The San Francisco Chronicle brings us news of a San Diego area company called No Lie MRI which hopes to make lying obsolete. The group uses fMRI to examine whether the subject’s brain has activity in regions associated with real memories or more “creative versions” of the truth. Already NLMRI claims to have 50 customers:
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Ensconced in an MRI machine in Newport Beach, these customers will answer questions while a slew of images reveals when and where there is heightened activity in their brains — theoretically indicating the creation of deception. The company claims 50 prospective customers already, including wives who want to assure their husbands of their sexual fidelity, fathers fighting accusations of child molestation in child-custody disputes, and one California defendant the company won’t identify who faces the possibility of a death penalty unless he can convince a jury of his innocence.
No Lie MRI’s high-tech “truth tester,” which relies on functional magnetic resonance imaging, is based on research done at the University of Pennsylvania. It is one of several new methods entrepreneurs hope will supplant the established but not-too-reliable polygraph. Other techniques include analyzing brain waves by strapping electrodes to a subject’s head, measuring heat around the eye area via thermal imaging, and recording facial micro-expressions that leak emotion (the latter is the work of the renowned Paul Ekman, professor emeritus of psychology at UCSF).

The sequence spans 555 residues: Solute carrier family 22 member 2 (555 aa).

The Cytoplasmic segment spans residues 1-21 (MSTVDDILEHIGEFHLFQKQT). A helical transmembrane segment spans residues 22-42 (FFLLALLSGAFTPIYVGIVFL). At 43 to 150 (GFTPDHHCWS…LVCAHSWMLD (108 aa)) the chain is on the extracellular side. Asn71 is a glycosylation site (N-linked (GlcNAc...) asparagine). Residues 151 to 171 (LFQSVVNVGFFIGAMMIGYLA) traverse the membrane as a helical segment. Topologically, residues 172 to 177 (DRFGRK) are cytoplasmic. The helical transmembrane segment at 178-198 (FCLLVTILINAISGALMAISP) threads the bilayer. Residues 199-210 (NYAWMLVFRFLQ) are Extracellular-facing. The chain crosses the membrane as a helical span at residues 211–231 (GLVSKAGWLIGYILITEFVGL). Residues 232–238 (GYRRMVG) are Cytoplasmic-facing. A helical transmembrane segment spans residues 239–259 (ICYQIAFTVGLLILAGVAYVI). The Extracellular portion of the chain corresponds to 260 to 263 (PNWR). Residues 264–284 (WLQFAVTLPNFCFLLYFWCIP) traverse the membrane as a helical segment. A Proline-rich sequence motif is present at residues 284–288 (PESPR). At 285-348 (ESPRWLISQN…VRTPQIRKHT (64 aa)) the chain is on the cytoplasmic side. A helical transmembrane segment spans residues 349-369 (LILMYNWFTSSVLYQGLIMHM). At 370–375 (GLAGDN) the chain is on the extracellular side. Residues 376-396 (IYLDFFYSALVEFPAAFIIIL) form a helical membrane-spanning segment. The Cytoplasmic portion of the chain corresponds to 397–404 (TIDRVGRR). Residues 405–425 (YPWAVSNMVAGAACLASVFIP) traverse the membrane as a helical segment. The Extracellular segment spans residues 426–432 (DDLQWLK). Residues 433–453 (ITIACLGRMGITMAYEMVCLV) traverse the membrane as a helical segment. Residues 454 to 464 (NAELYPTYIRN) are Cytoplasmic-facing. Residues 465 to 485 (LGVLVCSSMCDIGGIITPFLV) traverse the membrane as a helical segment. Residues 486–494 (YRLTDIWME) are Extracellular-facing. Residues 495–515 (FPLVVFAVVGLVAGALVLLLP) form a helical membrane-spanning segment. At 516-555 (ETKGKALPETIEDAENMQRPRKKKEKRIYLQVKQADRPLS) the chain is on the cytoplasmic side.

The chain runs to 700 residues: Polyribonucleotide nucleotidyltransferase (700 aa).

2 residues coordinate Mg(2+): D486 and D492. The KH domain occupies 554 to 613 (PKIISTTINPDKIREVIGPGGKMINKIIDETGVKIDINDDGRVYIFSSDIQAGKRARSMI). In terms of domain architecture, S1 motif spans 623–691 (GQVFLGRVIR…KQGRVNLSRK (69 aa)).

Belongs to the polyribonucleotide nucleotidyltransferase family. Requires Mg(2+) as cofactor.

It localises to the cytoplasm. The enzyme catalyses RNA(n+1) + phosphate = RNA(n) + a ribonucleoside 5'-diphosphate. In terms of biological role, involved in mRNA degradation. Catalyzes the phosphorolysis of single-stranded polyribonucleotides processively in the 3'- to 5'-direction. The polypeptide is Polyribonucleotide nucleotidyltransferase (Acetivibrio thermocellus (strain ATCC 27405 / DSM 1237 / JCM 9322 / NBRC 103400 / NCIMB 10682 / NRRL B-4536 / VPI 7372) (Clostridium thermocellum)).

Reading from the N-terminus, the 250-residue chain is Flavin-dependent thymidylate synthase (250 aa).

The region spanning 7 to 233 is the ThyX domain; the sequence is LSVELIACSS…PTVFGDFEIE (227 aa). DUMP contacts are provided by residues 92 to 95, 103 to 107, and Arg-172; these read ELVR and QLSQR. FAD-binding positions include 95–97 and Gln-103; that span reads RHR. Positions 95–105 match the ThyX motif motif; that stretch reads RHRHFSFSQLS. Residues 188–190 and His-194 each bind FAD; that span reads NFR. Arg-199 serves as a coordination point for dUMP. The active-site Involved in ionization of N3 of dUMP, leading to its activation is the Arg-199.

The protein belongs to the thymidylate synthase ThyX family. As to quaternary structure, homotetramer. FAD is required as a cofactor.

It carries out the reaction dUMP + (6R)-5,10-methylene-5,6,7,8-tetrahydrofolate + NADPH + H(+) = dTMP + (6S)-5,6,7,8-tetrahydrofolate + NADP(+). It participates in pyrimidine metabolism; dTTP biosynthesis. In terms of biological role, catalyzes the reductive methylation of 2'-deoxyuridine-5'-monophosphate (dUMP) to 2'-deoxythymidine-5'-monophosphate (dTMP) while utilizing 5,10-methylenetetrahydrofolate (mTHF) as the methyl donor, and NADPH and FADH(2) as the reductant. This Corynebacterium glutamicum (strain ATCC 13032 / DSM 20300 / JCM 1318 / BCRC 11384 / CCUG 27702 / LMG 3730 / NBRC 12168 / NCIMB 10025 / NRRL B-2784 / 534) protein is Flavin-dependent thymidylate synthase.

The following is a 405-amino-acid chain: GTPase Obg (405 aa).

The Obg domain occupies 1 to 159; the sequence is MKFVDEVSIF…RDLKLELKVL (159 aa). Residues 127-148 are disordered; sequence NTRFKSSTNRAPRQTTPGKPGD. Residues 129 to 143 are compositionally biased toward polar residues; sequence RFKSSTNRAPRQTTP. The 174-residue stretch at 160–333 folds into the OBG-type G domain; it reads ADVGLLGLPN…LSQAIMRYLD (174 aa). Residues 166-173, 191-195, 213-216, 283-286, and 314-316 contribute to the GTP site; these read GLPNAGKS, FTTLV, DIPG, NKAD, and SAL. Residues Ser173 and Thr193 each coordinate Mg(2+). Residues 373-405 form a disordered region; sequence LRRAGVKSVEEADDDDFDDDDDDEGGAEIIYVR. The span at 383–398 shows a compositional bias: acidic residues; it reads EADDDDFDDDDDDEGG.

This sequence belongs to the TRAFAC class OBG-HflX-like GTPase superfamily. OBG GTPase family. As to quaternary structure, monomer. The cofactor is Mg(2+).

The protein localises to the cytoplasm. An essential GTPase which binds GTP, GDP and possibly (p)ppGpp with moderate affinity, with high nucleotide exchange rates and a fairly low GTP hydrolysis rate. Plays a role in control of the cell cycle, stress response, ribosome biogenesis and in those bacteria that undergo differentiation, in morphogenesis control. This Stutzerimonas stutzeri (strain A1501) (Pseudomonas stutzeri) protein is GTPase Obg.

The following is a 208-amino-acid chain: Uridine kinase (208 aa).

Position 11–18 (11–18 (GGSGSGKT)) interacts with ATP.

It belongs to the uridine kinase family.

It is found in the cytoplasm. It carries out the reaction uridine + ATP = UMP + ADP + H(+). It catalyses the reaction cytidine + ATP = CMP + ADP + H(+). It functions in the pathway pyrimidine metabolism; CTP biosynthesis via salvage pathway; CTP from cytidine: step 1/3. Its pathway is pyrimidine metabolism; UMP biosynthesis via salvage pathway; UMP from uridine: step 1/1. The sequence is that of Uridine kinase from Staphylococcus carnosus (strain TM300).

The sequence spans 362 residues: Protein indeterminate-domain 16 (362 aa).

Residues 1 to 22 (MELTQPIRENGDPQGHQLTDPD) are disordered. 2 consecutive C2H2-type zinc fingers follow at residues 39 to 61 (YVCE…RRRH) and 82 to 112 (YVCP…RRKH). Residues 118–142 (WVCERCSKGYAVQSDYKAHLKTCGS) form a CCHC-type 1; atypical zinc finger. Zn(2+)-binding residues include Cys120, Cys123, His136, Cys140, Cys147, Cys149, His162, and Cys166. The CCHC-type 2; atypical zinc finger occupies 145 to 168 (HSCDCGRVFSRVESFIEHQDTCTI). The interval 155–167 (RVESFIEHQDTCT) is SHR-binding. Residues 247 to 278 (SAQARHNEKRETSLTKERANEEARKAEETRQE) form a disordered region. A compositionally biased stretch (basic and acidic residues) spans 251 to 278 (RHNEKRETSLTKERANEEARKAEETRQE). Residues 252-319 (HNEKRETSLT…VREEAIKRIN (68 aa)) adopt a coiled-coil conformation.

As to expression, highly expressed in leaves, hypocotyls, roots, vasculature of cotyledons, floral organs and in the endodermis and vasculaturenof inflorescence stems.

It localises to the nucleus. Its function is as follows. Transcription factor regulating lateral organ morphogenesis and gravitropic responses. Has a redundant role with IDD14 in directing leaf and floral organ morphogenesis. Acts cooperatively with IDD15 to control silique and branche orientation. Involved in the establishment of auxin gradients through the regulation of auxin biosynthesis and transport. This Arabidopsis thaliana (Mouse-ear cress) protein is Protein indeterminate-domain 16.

Of course, the technology is nothing without an ethics debate…
Skeptics already complain that No Lie MRI and another company, Cephos Corp. of Massachusetts, are rushing to market with technology that has not been rigorously tested to know how reliable it is. (The Cephos system is based on similar MRI research at Medical University of South Carolina.) Other lie-detector technologies are in various states of development.
“The worst thing to come of all this would be widespread inaccurate lie-detector testing — and that’s a very, very real fear,” said Hank Greely, law professor at Stanford University. “The wild card is the intelligence community, which everyone believes is actively pursuing research in this area. … This is a debate that has got to be conducted in the open.”
The American Civil Liberties Union, concerned about potential abuse in the name of the war on terror, has filed a Freedom of Information Act request to disclose any government research and applications of MRI and other cutting-edge lie detectors.
“There are certain things that have such powerful implications for our society — and for humanity at large — that we have a right to know how they are being used so that we can grapple with them as a democratic society,” said Barry Steinhardt, director of the ACLU’s Technology and Liberty Project. “These brain-scanning technologies are far from ready for forensic uses, and if deployed will inevitably be misused and misunderstood.”
Minority Report, anyone? A “perfect” lie detector test potentially represents the most profound change in the concept of a justice system. Of course, an irrefutable system becomes the primary target for abuse. If the lie detector is never wrong, then a faked lie detector result would be a powerful thing. We have a suspicion that no amount of research could convince the ACLU that this device was trustworthy.